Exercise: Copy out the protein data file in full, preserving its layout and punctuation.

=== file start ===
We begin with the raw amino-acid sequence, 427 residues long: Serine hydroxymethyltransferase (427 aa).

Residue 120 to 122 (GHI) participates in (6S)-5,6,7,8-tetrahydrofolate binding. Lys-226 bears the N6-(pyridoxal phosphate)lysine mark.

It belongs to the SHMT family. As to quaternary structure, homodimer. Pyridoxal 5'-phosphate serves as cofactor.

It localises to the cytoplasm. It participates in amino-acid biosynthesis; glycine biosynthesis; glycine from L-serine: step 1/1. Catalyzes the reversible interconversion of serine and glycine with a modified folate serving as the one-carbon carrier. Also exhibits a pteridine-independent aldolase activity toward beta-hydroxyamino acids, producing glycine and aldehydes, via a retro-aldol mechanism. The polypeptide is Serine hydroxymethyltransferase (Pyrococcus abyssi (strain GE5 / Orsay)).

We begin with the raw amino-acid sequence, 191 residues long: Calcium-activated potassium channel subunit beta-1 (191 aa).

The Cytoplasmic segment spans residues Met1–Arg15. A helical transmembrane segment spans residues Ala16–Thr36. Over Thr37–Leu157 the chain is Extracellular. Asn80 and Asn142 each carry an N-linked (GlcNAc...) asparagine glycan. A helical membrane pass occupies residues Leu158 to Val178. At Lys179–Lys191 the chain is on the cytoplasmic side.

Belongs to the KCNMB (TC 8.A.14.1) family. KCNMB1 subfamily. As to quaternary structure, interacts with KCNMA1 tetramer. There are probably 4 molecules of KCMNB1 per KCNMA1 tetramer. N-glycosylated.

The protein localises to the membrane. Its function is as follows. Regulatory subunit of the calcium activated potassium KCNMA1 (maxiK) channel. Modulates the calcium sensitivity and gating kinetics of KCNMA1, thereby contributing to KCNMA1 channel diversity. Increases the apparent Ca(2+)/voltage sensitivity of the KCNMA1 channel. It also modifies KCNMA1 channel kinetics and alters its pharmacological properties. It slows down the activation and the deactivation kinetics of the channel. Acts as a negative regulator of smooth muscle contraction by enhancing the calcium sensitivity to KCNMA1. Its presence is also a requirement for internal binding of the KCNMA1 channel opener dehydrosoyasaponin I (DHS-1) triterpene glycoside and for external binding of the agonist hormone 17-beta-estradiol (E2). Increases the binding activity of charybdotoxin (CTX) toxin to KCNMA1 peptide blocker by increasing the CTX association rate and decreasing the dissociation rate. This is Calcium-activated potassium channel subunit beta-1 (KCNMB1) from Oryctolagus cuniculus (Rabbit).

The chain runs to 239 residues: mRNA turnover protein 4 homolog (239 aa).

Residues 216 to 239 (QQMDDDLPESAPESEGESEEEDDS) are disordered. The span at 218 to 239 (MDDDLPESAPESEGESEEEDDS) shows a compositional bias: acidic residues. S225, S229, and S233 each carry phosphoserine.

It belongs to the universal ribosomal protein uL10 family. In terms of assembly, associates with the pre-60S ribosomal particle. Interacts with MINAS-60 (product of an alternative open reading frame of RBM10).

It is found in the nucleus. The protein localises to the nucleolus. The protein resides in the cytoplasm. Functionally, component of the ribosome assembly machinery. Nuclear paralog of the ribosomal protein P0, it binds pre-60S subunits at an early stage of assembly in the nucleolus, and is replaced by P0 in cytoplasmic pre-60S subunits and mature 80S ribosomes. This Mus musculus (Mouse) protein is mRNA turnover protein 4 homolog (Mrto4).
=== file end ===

We begin with the raw amino-acid sequence, 427 residues long: Serine hydroxymethyltransferase (427 aa).

Residue 120 to 122 (GHI) participates in (6S)-5,6,7,8-tetrahydrofolate binding. Lys-226 bears the N6-(pyridoxal phosphate)lysine mark.

It belongs to the SHMT family. As to quaternary structure, homodimer. Pyridoxal 5'-phosphate serves as cofactor.

It localises to the cytoplasm. It participates in amino-acid biosynthesis; glycine biosynthesis; glycine from L-serine: step 1/1. Catalyzes the reversible interconversion of serine and glycine with a modified folate serving as the one-carbon carrier. Also exhibits a pteridine-independent aldolase activity toward beta-hydroxyamino acids, producing glycine and aldehydes, via a retro-aldol mechanism. The polypeptide is Serine hydroxymethyltransferase (Pyrococcus abyssi (strain GE5 / Orsay)).

We begin with the raw amino-acid sequence, 191 residues long: Calcium-activated potassium channel subunit beta-1 (191 aa).

The Cytoplasmic segment spans residues Met1–Arg15. A helical transmembrane segment spans residues Ala16–Thr36. Over Thr37–Leu157 the chain is Extracellular. Asn80 and Asn142 each carry an N-linked (GlcNAc...) asparagine glycan. A helical membrane pass occupies residues Leu158 to Val178. At Lys179–Lys191 the chain is on the cytoplasmic side.

Belongs to the KCNMB (TC 8.A.14.1) family. KCNMB1 subfamily. As to quaternary structure, interacts with KCNMA1 tetramer. There are probably 4 molecules of KCMNB1 per KCNMA1 tetramer. N-glycosylated.

The protein localises to the membrane. Its function is as follows. Regulatory subunit of the calcium activated potassium KCNMA1 (maxiK) channel. Modulates the calcium sensitivity and gating kinetics of KCNMA1, thereby contributing to KCNMA1 channel diversity. Increases the apparent Ca(2+)/voltage sensitivity of the KCNMA1 channel. It also modifies KCNMA1 channel kinetics and alters its pharmacological properties. It slows down the activation and the deactivation kinetics of the channel. Acts as a negative regulator of smooth muscle contraction by enhancing the calcium sensitivity to KCNMA1. Its presence is also a requirement for internal binding of the KCNMA1 channel opener dehydrosoyasaponin I (DHS-1) triterpene glycoside and for external binding of the agonist hormone 17-beta-estradiol (E2). Increases the binding activity of charybdotoxin (CTX) toxin to KCNMA1 peptide blocker by increasing the CTX association rate and decreasing the dissociation rate. This is Calcium-activated potassium channel subunit beta-1 (KCNMB1) from Oryctolagus cuniculus (Rabbit).

The chain runs to 239 residues: mRNA turnover protein 4 homolog (239 aa).

Residues 216 to 239 (QQMDDDLPESAPESEGESEEEDDS) are disordered. The span at 218 to 239 (MDDDLPESAPESEGESEEEDDS) shows a compositional bias: acidic residues. S225, S229, and S233 each carry phosphoserine.

It belongs to the universal ribosomal protein uL10 family. In terms of assembly, associates with the pre-60S ribosomal particle. Interacts with MINAS-60 (product of an alternative open reading frame of RBM10).

It is found in the nucleus. The protein localises to the nucleolus. The protein resides in the cytoplasm. Functionally, component of the ribosome assembly machinery. Nuclear paralog of the ribosomal protein P0, it binds pre-60S subunits at an early stage of assembly in the nucleolus, and is replaced by P0 in cytoplasmic pre-60S subunits and mature 80S ribosomes. This Mus musculus (Mouse) protein is mRNA turnover protein 4 homolog (Mrto4).